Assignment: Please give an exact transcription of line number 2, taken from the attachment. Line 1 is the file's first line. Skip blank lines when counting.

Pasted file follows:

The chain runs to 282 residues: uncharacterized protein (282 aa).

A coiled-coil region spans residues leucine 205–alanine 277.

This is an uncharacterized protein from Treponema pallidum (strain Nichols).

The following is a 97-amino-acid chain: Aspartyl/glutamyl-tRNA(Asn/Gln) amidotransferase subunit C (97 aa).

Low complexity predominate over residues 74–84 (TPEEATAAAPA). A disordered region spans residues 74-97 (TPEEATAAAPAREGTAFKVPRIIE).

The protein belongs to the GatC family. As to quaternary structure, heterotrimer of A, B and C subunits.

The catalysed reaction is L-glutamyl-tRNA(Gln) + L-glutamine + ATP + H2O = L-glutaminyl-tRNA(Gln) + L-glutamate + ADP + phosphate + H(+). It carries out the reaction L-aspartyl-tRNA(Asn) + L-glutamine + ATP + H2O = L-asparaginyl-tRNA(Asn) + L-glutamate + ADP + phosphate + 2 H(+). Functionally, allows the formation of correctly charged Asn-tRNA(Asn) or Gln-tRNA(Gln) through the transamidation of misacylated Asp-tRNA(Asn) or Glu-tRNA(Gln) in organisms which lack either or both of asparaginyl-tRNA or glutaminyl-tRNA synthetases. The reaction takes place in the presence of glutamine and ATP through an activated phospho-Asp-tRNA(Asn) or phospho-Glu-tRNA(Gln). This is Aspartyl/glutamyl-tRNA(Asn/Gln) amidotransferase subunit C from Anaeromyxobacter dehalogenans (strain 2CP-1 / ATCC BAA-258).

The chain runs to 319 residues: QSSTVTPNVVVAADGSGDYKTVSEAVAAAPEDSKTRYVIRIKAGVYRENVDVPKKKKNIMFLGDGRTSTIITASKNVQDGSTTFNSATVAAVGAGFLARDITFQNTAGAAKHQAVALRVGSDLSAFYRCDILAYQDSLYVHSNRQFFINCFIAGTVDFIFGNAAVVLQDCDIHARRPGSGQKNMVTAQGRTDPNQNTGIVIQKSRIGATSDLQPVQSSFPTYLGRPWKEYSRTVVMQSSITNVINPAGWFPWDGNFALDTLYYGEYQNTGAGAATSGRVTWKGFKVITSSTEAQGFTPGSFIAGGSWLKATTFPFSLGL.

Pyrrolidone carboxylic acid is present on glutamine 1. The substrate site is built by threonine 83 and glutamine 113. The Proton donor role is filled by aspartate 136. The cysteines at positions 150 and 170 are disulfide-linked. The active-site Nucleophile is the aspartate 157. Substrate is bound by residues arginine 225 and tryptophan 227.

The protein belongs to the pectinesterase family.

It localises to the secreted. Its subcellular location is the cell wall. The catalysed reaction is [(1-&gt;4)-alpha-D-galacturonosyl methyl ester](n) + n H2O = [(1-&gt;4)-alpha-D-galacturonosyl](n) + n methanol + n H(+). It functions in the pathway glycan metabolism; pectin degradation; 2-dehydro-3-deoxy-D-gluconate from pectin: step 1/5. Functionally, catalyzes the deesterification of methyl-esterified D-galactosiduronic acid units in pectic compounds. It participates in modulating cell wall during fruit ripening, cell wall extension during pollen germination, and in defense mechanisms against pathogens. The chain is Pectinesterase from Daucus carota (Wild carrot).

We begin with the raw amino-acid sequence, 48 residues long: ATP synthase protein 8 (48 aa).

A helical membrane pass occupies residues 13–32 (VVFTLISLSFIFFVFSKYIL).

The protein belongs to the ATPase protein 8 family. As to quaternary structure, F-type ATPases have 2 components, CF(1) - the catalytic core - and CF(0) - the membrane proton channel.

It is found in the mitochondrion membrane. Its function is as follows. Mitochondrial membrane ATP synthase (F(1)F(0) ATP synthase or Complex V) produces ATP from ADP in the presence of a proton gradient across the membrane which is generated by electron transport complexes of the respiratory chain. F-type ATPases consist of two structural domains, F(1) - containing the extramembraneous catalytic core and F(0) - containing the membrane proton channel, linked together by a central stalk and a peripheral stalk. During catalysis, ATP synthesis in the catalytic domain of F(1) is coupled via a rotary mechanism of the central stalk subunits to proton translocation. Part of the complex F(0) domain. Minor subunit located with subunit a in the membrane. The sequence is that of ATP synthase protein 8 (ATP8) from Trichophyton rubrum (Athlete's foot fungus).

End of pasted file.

A coiled-coil region spans residues leucine 205–alanine 277.